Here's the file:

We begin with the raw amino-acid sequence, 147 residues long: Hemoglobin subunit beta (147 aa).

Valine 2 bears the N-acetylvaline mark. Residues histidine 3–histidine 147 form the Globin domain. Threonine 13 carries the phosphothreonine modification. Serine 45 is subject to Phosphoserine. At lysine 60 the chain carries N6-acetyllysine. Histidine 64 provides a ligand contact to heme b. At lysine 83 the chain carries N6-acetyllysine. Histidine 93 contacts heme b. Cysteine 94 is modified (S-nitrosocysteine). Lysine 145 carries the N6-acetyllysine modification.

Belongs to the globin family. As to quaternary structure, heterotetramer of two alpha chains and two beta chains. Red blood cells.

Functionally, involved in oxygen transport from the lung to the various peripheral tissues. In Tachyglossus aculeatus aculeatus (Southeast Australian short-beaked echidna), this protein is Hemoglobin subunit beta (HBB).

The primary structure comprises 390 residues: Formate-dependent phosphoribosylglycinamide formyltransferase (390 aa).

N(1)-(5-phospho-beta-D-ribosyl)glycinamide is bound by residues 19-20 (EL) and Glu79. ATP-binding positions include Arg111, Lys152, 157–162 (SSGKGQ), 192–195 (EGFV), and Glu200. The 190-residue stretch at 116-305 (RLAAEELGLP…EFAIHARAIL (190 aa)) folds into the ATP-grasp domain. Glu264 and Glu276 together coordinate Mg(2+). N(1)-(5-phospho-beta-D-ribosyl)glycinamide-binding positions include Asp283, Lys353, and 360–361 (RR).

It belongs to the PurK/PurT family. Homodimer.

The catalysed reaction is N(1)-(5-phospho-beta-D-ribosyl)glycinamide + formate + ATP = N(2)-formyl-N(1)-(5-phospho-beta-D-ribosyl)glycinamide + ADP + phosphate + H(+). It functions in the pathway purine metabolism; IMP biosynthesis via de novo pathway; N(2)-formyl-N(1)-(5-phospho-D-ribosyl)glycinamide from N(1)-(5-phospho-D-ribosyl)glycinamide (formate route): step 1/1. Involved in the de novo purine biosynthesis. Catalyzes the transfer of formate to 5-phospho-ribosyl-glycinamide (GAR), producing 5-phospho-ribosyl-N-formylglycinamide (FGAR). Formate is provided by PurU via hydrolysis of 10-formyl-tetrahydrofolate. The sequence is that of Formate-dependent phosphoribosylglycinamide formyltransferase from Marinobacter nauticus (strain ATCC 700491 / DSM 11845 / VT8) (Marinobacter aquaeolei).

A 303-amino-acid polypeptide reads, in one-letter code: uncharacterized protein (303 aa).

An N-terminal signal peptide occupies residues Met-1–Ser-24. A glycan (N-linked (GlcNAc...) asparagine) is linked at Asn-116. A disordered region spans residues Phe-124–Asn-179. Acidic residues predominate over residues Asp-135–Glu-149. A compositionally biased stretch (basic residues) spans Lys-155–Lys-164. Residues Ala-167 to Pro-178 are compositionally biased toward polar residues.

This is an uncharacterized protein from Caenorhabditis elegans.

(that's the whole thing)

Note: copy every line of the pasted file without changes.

We begin with the raw amino-acid sequence, 147 residues long: Hemoglobin subunit beta (147 aa).

Valine 2 bears the N-acetylvaline mark. Residues histidine 3–histidine 147 form the Globin domain. Threonine 13 carries the phosphothreonine modification. Serine 45 is subject to Phosphoserine. At lysine 60 the chain carries N6-acetyllysine. Histidine 64 provides a ligand contact to heme b. At lysine 83 the chain carries N6-acetyllysine. Histidine 93 contacts heme b. Cysteine 94 is modified (S-nitrosocysteine). Lysine 145 carries the N6-acetyllysine modification.

Belongs to the globin family. As to quaternary structure, heterotetramer of two alpha chains and two beta chains. Red blood cells.

Functionally, involved in oxygen transport from the lung to the various peripheral tissues. In Tachyglossus aculeatus aculeatus (Southeast Australian short-beaked echidna), this protein is Hemoglobin subunit beta (HBB).

The primary structure comprises 390 residues: Formate-dependent phosphoribosylglycinamide formyltransferase (390 aa).

N(1)-(5-phospho-beta-D-ribosyl)glycinamide is bound by residues 19-20 (EL) and Glu79. ATP-binding positions include Arg111, Lys152, 157–162 (SSGKGQ), 192–195 (EGFV), and Glu200. The 190-residue stretch at 116-305 (RLAAEELGLP…EFAIHARAIL (190 aa)) folds into the ATP-grasp domain. Glu264 and Glu276 together coordinate Mg(2+). N(1)-(5-phospho-beta-D-ribosyl)glycinamide-binding positions include Asp283, Lys353, and 360–361 (RR).

It belongs to the PurK/PurT family. Homodimer.

The catalysed reaction is N(1)-(5-phospho-beta-D-ribosyl)glycinamide + formate + ATP = N(2)-formyl-N(1)-(5-phospho-beta-D-ribosyl)glycinamide + ADP + phosphate + H(+). It functions in the pathway purine metabolism; IMP biosynthesis via de novo pathway; N(2)-formyl-N(1)-(5-phospho-D-ribosyl)glycinamide from N(1)-(5-phospho-D-ribosyl)glycinamide (formate route): step 1/1. Involved in the de novo purine biosynthesis. Catalyzes the transfer of formate to 5-phospho-ribosyl-glycinamide (GAR), producing 5-phospho-ribosyl-N-formylglycinamide (FGAR). Formate is provided by PurU via hydrolysis of 10-formyl-tetrahydrofolate. The sequence is that of Formate-dependent phosphoribosylglycinamide formyltransferase from Marinobacter nauticus (strain ATCC 700491 / DSM 11845 / VT8) (Marinobacter aquaeolei).

A 303-amino-acid polypeptide reads, in one-letter code: uncharacterized protein (303 aa).

An N-terminal signal peptide occupies residues Met-1–Ser-24. A glycan (N-linked (GlcNAc...) asparagine) is linked at Asn-116. A disordered region spans residues Phe-124–Asn-179. Acidic residues predominate over residues Asp-135–Glu-149. A compositionally biased stretch (basic residues) spans Lys-155–Lys-164. Residues Ala-167 to Pro-178 are compositionally biased toward polar residues.

This is an uncharacterized protein from Caenorhabditis elegans.